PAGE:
A year and a half of doing HP, 3,000+ posts later, I think this is the ugliest article I've ever posted.
And the most spot-on. Hat-tip Richard for the link.
Get ready HP'ers. The days of spin, hype, cheerleading and "we've hit bottom" are over.
We've only just begun...
June 20 (Bloomberg) -- The worst is yet to come for the U.S. housing market.
The jump in 30-year mortgage rates by more than a half a percentage point to 6.74 percent in the past five weeks is putting a crimp on borrowers with the best credit just as a crackdown in subprime lending standards limits the pool of qualified buyers. The national median home price is poised for its first annual decline since the Great Depression, and the supply of unsold homes is at a record 4.2 million, the National Association of Realtors reported.
``It's a blood bath,'' said Mark Kiesel, executive vice president of Newport Beach, California-based Pacific Investment Management Co., the manager of $668 billion in bond funds. ``We're talking about a two- to three-year downturn that will take a whole host of characters with it, from job creation to consumer confidence. Eventually it will take the stock market and corporate profit.''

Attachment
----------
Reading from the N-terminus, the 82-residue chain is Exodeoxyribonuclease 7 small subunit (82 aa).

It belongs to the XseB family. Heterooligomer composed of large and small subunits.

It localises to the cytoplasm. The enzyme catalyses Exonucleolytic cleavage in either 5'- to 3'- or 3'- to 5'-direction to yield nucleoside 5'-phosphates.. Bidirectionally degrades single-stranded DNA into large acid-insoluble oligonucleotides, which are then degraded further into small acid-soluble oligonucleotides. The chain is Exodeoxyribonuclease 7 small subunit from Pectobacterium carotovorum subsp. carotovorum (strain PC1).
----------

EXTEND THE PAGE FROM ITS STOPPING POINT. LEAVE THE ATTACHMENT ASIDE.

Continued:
``It's not just a housing recession anymore, it looks more and more like an economic recession,'' said Nouriel Roubini, a Clinton administration Treasury Department director and economic adviser who now runs Roubini Global Economics in New York.
``There isn't a recovery about to happen,'' said Ara Hovnanian, chief executive officer of Hovnanian Enterprises Inc., the Red Bank, New Jersey-based homebuilder. The company's stock tumbled 42 percent this year through yesterday.
``When all these people see their mortgage payment and it's up 40 or 50 percent, they're going to say, `We can't stay in this house,''' Pimco's Kiesel said. ``And there are millions of people in this situation.''
Roubini predicts the decline in U.S. home sales will last at least another 12 months, reducing the median house price by 5 percent this year and next. That would take home prices back to 2004, when the national median was $195,200.
Some owners are selling their homes at ``fire sale'' prices to avoid foreclosure after seeing their adjustable mortgage rates spike, said Lawrence White, an economics professor at the Stern School of Business.
``Prices will continue to soften for as long as we have distressed sellers,'' White said. Some regions of the U.S. could see price declines of 10 percent in the next six to 12 months, he said